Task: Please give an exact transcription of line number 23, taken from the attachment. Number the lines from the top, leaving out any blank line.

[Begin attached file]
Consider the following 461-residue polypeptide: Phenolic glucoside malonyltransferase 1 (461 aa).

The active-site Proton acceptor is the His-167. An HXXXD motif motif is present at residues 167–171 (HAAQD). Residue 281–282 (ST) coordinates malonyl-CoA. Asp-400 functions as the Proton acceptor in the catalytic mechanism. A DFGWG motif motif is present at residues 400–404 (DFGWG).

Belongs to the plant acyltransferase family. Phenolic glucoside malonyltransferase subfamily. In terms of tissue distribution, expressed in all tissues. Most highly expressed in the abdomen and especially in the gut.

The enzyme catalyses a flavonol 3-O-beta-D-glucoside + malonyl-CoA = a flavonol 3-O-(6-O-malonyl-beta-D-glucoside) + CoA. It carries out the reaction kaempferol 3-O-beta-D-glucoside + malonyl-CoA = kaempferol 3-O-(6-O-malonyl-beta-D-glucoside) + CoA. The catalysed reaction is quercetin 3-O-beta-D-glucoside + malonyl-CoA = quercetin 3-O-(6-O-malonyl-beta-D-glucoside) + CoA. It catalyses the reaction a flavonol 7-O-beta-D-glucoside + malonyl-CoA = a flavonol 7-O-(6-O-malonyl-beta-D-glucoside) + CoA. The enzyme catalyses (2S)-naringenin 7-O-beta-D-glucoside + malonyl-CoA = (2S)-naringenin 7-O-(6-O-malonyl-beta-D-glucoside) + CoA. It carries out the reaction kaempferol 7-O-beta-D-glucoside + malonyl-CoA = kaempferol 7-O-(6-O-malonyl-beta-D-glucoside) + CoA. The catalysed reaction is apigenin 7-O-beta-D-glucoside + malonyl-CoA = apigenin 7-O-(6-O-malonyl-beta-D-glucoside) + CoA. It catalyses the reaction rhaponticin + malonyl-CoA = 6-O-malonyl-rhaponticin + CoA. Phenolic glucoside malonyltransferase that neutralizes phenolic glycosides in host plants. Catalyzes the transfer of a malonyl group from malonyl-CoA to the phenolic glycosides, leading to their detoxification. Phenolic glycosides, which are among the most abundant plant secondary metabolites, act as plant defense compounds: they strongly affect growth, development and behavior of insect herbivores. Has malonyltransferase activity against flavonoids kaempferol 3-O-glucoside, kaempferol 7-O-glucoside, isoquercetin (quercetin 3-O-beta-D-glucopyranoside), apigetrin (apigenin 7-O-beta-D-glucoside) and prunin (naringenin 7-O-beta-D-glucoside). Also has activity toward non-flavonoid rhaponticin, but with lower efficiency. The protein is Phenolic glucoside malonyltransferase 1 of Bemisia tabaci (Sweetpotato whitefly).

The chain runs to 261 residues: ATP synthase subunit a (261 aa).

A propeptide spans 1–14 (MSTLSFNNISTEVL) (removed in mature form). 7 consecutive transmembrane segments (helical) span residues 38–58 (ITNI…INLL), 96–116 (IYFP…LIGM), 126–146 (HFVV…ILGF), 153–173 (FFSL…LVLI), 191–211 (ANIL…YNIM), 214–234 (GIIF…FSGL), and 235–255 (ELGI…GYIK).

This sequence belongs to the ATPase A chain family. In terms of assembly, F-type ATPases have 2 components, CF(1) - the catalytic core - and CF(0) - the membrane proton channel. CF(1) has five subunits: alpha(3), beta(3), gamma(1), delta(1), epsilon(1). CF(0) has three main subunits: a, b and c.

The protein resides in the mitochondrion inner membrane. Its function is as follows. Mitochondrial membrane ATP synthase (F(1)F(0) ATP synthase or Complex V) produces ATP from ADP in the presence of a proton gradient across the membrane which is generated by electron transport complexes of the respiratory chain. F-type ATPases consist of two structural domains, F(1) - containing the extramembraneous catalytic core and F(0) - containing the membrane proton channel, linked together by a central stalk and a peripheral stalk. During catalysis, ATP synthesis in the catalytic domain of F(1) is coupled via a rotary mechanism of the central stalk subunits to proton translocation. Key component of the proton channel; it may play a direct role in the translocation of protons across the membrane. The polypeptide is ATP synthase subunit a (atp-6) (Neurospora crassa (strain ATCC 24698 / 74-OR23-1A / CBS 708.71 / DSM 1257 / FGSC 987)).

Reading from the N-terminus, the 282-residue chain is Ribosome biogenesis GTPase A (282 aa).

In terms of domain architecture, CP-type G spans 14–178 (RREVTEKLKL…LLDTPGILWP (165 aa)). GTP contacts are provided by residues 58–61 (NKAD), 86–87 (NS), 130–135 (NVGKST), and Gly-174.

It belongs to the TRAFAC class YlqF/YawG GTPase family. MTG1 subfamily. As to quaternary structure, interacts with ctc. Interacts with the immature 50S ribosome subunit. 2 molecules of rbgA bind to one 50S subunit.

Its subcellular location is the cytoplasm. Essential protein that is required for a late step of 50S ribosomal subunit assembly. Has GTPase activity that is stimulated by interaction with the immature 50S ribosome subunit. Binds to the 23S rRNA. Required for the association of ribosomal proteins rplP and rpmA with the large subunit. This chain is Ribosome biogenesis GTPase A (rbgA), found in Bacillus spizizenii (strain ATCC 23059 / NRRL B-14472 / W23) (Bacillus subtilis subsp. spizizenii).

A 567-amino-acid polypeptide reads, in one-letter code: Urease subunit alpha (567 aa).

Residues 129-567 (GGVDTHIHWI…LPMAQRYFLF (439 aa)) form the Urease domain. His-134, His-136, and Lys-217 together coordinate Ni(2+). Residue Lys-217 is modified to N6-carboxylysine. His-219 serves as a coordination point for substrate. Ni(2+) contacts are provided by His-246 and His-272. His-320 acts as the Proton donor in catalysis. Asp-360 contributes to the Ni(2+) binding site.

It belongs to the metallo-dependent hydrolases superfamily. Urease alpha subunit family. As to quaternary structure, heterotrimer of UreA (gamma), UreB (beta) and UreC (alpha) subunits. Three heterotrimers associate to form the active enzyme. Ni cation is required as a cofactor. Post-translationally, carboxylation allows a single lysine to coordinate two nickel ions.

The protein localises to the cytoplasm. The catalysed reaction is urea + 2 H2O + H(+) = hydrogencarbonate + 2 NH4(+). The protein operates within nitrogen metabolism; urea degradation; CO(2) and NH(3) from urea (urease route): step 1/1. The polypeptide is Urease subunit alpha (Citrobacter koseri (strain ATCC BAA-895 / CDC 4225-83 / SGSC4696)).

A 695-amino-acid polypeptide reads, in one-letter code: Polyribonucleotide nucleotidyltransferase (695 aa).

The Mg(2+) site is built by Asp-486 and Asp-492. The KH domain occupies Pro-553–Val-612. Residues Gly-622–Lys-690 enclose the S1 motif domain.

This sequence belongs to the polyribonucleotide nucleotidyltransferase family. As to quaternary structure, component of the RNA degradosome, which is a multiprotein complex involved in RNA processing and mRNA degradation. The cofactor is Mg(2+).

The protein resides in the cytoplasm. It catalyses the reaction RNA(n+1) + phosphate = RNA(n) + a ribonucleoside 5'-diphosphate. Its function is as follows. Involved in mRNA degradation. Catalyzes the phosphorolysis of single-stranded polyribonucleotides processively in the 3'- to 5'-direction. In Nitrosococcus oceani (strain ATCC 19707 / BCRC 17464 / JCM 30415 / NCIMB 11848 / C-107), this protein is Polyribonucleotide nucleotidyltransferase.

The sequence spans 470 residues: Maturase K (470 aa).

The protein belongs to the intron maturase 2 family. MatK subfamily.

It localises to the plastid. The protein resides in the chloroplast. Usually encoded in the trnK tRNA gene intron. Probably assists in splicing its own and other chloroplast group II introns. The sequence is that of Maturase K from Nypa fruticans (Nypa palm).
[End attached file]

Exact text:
It localises to the plastid. The protein resides in the chloroplast. Usually encoded in the trnK tRNA gene intron. Probably assists in splicing its own and other chloroplast group II introns. The sequence is that of Maturase K from Nypa fruticans (Nypa palm).